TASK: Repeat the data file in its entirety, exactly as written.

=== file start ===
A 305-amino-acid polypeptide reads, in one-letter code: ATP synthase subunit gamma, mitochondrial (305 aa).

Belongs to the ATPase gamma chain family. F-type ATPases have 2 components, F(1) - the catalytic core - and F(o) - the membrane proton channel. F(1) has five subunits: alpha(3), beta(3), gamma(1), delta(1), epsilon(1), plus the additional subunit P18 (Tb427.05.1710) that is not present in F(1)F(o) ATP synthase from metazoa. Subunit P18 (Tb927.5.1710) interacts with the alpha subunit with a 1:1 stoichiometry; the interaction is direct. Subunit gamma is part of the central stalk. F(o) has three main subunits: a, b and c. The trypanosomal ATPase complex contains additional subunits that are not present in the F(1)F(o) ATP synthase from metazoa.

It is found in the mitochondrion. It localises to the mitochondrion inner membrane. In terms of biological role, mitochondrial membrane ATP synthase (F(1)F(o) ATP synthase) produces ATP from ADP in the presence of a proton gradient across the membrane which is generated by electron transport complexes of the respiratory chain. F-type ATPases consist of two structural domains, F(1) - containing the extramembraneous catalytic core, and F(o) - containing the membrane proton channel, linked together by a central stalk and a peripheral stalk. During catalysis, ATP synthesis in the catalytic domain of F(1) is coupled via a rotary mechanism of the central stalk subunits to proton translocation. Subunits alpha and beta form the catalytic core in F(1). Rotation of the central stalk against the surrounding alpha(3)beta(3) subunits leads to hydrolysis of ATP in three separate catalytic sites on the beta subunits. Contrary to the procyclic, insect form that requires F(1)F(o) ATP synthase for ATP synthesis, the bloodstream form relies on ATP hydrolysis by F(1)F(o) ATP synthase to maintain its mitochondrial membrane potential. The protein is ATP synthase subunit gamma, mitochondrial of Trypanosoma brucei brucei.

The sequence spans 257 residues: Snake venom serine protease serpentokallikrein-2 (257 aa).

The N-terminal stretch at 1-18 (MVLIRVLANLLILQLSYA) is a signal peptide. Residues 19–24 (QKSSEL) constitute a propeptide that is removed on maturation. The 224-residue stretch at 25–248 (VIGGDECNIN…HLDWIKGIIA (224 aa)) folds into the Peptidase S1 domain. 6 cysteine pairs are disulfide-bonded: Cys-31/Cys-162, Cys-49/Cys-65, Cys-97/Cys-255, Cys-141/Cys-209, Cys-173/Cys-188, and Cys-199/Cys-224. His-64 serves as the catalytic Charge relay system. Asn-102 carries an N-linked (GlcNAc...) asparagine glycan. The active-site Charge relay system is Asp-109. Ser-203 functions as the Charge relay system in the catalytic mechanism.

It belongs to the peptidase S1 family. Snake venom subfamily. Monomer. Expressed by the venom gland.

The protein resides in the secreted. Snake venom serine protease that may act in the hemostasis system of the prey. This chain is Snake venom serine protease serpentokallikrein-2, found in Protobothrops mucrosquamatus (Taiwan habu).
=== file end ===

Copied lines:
A 305-amino-acid polypeptide reads, in one-letter code: ATP synthase subunit gamma, mitochondrial (305 aa).

Belongs to the ATPase gamma chain family. F-type ATPases have 2 components, F(1) - the catalytic core - and F(o) - the membrane proton channel. F(1) has five subunits: alpha(3), beta(3), gamma(1), delta(1), epsilon(1), plus the additional subunit P18 (Tb427.05.1710) that is not present in F(1)F(o) ATP synthase from metazoa. Subunit P18 (Tb927.5.1710) interacts with the alpha subunit with a 1:1 stoichiometry; the interaction is direct. Subunit gamma is part of the central stalk. F(o) has three main subunits: a, b and c. The trypanosomal ATPase complex contains additional subunits that are not present in the F(1)F(o) ATP synthase from metazoa.

It is found in the mitochondrion. It localises to the mitochondrion inner membrane. In terms of biological role, mitochondrial membrane ATP synthase (F(1)F(o) ATP synthase) produces ATP from ADP in the presence of a proton gradient across the membrane which is generated by electron transport complexes of the respiratory chain. F-type ATPases consist of two structural domains, F(1) - containing the extramembraneous catalytic core, and F(o) - containing the membrane proton channel, linked together by a central stalk and a peripheral stalk. During catalysis, ATP synthesis in the catalytic domain of F(1) is coupled via a rotary mechanism of the central stalk subunits to proton translocation. Subunits alpha and beta form the catalytic core in F(1). Rotation of the central stalk against the surrounding alpha(3)beta(3) subunits leads to hydrolysis of ATP in three separate catalytic sites on the beta subunits. Contrary to the procyclic, insect form that requires F(1)F(o) ATP synthase for ATP synthesis, the bloodstream form relies on ATP hydrolysis by F(1)F(o) ATP synthase to maintain its mitochondrial membrane potential. The protein is ATP synthase subunit gamma, mitochondrial of Trypanosoma brucei brucei.

The sequence spans 257 residues: Snake venom serine protease serpentokallikrein-2 (257 aa).

The N-terminal stretch at 1-18 (MVLIRVLANLLILQLSYA) is a signal peptide. Residues 19–24 (QKSSEL) constitute a propeptide that is removed on maturation. The 224-residue stretch at 25–248 (VIGGDECNIN…HLDWIKGIIA (224 aa)) folds into the Peptidase S1 domain. 6 cysteine pairs are disulfide-bonded: Cys-31/Cys-162, Cys-49/Cys-65, Cys-97/Cys-255, Cys-141/Cys-209, Cys-173/Cys-188, and Cys-199/Cys-224. His-64 serves as the catalytic Charge relay system. Asn-102 carries an N-linked (GlcNAc...) asparagine glycan. The active-site Charge relay system is Asp-109. Ser-203 functions as the Charge relay system in the catalytic mechanism.

It belongs to the peptidase S1 family. Snake venom subfamily. Monomer. Expressed by the venom gland.

The protein resides in the secreted. Snake venom serine protease that may act in the hemostasis system of the prey. This chain is Snake venom serine protease serpentokallikrein-2, found in Protobothrops mucrosquamatus (Taiwan habu).